7 of 20. These Abalone shells that litter the shoreline of Robben Island provide a strong attention grabbing foreground against the distant outline of Table Mountain and also highlights the unsustainable levels of illegal abalone poaching that is rampant in our waters. Robben Island, Western Cape, South Africa.

False Bay Trek Net Fishers by wildlife and conservation photographer Peter Chadwick

8 of 20. Strong landscape style images can still be obtained when the sun is high in the sky by using strong subject matter and as in this case, by shooting into the light so that silhouettes are created on a silvery glittering sea. False Bay, Cape Town, Western Cape, South Africa.

Winter storm over Cape Agulhas by wildlife and conservation photographer Peter Chadwick

9 of 20. Weather plays an important role in landscpae photography and in this case, the heavy winter storm added intense mood to this image of a ship wreck shattered against the Agulhas coastline, Agulhas National Park, Western Cape, South Africa

Aerial view odf the Heuningnes river estuary by wildlife and conservation photographer Peter Chadwick

10 of 20. An aerial view of the Heuningness River as it flows through the estuary mouth and into the sea highlights that value of using differing points of perspective when photographing coastal landscapes. De Mond Nature Reserve, Western Cape, South Africa

Sunset over the De Hoop Intertidal Rock Platforms by wildlife and conservation photographer Peter Chadwick

11 of 20. Weatherd intertidal rock platforms that form deep rock pools that are set against a partially cloudy sky at dawn. De Hoop Marine Protected Area, Western Cape, South Africa.

Fisherman on the Goukamma coastline by wildlife and conservation photographer Peter Chadwick

12 of 20. This coastal scene was enhanced by the inclusion of a fisherman and by slowing down the shutter speed to create the impression of moving water. Goukamma Marine Protected Area, Western Cape, South Africa.

Dawn storm over garden route beaches by wildlife and conservation photographer Peter Chadwick

13 of 20. Cloudy skies at dawn or dusk add immensly to any landscape photograph, especially when the sun reflects rich colours up onto the clouds. Goukamma Marine Protected Area, Western Cape, South Africa.

Rock hyrax on the Tsitsikamma coastline by wildlife and conservation photographer Peter Chadwick

14 of 20. Always try to find subjects that can add interest to a landscape image. In this case there were no interesting clouds in the sky, but this sunning Rock Hyrax provides a focal point of interest. Tsistsikamma Marine Protected Area, Eastern Cape, South Africa.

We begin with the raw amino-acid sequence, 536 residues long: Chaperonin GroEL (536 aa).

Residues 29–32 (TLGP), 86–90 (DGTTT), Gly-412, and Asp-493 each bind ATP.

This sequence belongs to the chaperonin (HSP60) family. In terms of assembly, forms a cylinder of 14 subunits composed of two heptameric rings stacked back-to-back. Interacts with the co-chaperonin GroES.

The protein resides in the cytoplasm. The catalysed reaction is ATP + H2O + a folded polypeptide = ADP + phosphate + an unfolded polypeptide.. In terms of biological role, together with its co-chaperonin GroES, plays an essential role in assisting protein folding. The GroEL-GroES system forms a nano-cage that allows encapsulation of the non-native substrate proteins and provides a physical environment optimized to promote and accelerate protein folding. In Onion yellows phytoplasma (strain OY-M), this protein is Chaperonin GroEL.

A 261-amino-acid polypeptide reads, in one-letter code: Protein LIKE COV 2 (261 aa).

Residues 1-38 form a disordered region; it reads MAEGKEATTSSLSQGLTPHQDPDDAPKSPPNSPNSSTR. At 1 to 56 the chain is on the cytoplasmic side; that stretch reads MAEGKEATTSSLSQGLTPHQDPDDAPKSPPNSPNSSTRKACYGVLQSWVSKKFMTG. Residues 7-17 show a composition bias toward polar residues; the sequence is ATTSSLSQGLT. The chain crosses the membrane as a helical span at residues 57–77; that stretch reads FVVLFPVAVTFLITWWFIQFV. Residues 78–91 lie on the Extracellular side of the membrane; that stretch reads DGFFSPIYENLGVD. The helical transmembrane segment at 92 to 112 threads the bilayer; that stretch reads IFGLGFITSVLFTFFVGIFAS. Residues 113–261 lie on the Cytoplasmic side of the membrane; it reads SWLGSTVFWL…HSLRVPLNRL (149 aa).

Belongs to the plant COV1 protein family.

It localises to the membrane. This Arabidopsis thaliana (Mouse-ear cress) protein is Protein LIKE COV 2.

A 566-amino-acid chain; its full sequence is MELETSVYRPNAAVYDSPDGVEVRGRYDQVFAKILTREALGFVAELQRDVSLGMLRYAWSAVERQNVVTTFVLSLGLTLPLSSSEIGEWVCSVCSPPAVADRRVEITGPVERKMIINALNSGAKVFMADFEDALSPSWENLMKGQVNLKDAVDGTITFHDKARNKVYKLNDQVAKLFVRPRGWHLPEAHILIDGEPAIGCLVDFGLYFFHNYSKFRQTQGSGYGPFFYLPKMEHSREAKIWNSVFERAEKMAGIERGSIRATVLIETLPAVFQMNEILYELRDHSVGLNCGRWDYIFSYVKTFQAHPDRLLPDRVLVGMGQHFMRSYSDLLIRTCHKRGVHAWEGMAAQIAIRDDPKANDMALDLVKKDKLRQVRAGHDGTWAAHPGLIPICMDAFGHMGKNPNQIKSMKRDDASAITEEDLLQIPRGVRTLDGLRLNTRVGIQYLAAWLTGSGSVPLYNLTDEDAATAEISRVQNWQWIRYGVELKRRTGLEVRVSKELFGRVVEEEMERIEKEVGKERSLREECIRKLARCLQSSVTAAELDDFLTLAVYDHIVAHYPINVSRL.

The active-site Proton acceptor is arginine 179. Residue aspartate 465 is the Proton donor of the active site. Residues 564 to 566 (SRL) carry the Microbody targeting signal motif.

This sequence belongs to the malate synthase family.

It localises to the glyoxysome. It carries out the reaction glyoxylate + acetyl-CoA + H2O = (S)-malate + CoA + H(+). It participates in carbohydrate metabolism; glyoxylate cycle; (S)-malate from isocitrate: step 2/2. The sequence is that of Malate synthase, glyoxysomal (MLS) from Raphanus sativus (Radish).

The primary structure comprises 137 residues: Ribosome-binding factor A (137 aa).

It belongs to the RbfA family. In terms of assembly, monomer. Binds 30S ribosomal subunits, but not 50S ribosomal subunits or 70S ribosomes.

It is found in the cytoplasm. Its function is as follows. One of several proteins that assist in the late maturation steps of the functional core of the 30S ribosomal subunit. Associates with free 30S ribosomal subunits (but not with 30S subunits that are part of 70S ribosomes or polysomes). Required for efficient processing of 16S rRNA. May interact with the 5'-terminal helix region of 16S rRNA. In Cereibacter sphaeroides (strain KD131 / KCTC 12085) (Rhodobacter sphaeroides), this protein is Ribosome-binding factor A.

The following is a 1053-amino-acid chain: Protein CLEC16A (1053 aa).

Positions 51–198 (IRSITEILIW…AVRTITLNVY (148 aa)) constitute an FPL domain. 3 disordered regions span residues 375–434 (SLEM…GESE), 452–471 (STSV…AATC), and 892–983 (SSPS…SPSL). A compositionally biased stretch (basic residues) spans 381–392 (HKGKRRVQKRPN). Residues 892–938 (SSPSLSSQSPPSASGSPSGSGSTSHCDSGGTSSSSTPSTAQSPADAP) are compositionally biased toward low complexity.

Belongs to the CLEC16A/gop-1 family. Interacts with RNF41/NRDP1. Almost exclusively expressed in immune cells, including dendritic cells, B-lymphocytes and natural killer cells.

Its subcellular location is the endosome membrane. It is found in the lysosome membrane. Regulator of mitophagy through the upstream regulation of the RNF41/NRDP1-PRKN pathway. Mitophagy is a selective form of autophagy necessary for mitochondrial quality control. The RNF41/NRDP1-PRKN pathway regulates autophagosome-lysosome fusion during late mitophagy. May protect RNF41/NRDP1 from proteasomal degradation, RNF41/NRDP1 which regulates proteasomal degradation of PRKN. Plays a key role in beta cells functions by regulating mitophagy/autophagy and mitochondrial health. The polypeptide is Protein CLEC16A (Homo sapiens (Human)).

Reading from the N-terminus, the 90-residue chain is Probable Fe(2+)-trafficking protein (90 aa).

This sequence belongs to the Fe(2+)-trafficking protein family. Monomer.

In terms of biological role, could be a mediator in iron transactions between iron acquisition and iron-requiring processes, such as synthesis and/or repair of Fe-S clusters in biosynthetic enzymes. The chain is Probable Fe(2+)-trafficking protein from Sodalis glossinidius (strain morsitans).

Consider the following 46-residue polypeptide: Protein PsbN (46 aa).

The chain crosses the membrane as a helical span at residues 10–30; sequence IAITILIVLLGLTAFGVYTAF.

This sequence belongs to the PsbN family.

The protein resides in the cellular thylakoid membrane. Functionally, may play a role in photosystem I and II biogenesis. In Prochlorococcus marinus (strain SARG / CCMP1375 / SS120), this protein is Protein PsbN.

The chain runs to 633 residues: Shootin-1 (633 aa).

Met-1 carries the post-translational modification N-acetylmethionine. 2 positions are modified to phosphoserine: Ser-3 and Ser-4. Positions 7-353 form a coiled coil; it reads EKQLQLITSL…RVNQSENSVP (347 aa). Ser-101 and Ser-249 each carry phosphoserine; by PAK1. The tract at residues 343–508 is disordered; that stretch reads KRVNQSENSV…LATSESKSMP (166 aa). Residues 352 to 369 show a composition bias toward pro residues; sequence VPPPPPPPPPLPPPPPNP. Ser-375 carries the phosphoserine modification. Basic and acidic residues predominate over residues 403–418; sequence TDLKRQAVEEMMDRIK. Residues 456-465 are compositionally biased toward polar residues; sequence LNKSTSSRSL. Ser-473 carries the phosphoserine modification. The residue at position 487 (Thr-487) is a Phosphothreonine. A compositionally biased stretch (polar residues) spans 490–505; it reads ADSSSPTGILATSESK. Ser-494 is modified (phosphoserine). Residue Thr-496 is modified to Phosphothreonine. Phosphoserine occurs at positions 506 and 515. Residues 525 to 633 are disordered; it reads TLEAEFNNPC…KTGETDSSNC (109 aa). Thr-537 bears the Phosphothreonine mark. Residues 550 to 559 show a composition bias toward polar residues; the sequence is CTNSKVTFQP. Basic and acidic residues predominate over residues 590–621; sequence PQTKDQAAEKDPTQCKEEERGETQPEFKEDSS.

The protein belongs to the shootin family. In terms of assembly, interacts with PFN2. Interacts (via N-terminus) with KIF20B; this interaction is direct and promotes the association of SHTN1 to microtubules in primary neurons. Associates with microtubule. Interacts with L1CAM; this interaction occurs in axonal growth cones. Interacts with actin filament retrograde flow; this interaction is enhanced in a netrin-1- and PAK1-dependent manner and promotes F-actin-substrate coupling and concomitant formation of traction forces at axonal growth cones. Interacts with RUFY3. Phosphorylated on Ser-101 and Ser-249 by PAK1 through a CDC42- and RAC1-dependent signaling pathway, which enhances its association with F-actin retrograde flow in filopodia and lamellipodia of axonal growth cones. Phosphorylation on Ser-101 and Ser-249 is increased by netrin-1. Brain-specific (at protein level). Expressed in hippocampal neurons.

Bird Island lighthouse by wildlife and conservation photographer Peter Chadwick

15 of 20. Iconic features along our coastline are always popular subjects to photograph but the trick is to take something different that creates a memorable image. Here a slow shutter speed captures the Cape Gannets as they return to their overnight roost site on Bird Island in Algoa Bay and set against the iconic lighthouse built in 1852. Bird Island, Algoa Bay, Eastern Cape, South Africa.

Pre dawn light along the rugged wild coast by wildlife and conservation photographer Peter Chadwick

16 of 20. This image of the rugged coastline at Morgans Bay on the Wild Coastline was taken in the pre-dawn light, using a long exposure of 135 seconds. Where light is low, experimentation will be necessary to ensure the right exposure for the scene that you are trying to capture. Morgans Bay, Eastern Cape, South Africa.

Coastal forest at Dwesa by wildlife and conservation photographer Peter Chadwick

17 of 20. The strong foreground subject coupled with the leading lines of the coastal forest as the first rays of the sun fall along the coastline draw the viewers eye deeper into this image that is also enhanced by a partly cloudy sky. Dwesa-Cwebe Marine Protected Area, Eastern Cape, South Africa.

Dusk beach walk by wildlife and conservation photographer Peter Chadwick

18 of 20. Low light meant that this image was rather dull and boaring but the three people walking across the frame turned the scene into something dramatic and nteresting. Dwesa-Cwebe Marine Protected Area, Eastern Cape, South Africa.

Dusk wave break by wildlife and conservation photographer Peter Chadwick

19 of 20. Crashing waves along the coastline always captures our attention and these may be photographed in mumerous ways that create different moods to the final image. Fast shutter speeds freeze the movement of the water while a slower shutter speed creates more artistic images with movement and mood. Trafalgar Marine Protected Area, KwaZulu Natal, South Africa.

Dawn over the KwaZulu Natal beaches by wildlife and conservation photographer Peter Chadwick

20 of 20. Always watch weather reports for the approach of cold fronts that add drama to often ordinary coastal scenes such as this long sandy beach. Long waits will often be necessary to find that short gap in the clouds when the sun pops through, throwing colour and light onto the scene. Trafalgar Marine Protected Area, KwaZulu Natal, South Africa.

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Peter Chadwick
Author: Peter ChadwickWebsite: http://www.peterchadwick.co.zaEmail: This email address is being protected from spambots. You need JavaScript enabled to view it.
About
As a dedicated conservationist, Peter Chadwick has 30 years strategic and operational conservation experience in terrestrial and marine protected area management. He has worked within all of the major biomes in southern Africa as well as having provided expert conservation advice at a global level. His conservation and wildlife photography is a natural extension to his conservation work where he has numerous opportunities to capture photographs that showcase the beauty and complexity of the outdoors. Peter’s photography is internationally recognized, with this work appearing globally in a wide range of print and electronic media.